And if you want to pressure wash decking without damaging it, it’s best to use either the fan nozzle or rotary attachments. Richard is particulalty fond of the fan tip nozzle.

‘A fan tip nozzle with a 40 to 60-degree spread is ideal for deck cleaning. This wider spread reduces the pressure on any one spot and provides an even clean.’

When using your pressure washer, you should also aim to keep the nozzle around 15cm away from the surface to prevent any damage.

6. Clean in the direction of the grain

Knowing how to use a pressure washer is key when cleaning your decking area. When cleaning wooden or composite decking, you should always clean in the direction of the grain.

This will reduce the strain and the pressure on the decking, which will ultimately reduce the possibility of damage. Not only that, but it will also allow for a more natural finish, and the grain will offer you a guide to use when cleaning.

‘A top tip for pressure washing efficiently is to always work in the direction of the wood grain to minimise the risk of splintering,' agrees Murray. 'Maintain a consistent and even movement with the pressure washer nozzle, avoiding prolonged exposure to any single spot, which could cause unintended damage.’

wooden decking with white railings, potted plants and bistro table and chairs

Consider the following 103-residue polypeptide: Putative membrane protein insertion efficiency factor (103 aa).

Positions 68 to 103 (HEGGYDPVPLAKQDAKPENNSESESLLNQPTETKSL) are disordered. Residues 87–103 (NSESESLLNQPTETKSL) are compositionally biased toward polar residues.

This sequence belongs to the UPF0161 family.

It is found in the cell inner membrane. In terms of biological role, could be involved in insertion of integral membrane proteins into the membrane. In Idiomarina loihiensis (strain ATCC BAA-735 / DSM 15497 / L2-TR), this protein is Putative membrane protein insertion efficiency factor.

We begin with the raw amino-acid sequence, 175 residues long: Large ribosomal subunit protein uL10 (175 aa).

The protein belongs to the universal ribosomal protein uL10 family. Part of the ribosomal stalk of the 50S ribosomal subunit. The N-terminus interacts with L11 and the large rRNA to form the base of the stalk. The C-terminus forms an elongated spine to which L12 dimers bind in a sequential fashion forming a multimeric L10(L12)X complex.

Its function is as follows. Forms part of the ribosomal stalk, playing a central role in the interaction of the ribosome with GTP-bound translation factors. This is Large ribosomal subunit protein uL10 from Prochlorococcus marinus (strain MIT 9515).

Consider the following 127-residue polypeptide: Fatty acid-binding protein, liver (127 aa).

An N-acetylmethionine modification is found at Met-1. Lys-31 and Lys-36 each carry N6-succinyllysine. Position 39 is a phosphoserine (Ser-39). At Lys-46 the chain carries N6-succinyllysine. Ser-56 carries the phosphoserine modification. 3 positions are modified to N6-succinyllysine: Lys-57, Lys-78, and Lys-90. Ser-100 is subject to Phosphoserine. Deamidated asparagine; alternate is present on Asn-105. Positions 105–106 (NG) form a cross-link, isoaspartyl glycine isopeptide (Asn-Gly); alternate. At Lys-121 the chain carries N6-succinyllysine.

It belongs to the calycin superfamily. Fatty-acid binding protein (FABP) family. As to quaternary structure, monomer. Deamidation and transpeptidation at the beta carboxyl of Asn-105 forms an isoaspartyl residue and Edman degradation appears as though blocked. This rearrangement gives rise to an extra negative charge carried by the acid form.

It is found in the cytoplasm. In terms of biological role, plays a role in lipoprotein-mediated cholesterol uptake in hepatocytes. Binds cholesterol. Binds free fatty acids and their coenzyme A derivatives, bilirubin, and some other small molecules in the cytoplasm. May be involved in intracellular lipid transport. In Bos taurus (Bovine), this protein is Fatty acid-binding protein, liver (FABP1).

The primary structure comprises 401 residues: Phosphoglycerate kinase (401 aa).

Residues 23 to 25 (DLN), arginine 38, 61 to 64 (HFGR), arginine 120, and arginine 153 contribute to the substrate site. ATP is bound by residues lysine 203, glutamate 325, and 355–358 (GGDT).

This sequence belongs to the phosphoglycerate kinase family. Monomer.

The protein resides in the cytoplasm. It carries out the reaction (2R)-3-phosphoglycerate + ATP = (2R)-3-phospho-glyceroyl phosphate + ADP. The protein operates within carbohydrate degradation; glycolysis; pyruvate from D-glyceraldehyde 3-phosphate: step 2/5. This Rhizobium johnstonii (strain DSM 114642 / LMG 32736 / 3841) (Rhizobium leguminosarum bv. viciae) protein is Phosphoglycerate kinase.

(Image credit: Future PLC)

7. Brush away excess water

When you’ve finished pressure washing your decking and you’re happy with the results, you should then grab your broom and brush away any excess water or puddles.

This will prevent the water from seeping into the wooden decking and rotting it from the inside, and will also make your garden safer for those walking over your decking.

When the larger puddles have been brushed away, you can let your decking air dry.

8. Treat your decking

There’s nothing better than seeing a clean decking area, but if you want to keep it that way, you should finish by treating your wooden decking. This will not only protect it after the stress of pressure washing but also prevent any future build-up of algae or dirt.

While we’d suggest using this Ronseal Garden Clear Matt Decking Protector from B&Q, what you use is ultimately up to you.

You could even use this chance to paint or stain your decking a different colour. Just make sure that the product you use offers some kind of protection from the elements. You shouldn’t need to do this with composite decking, however.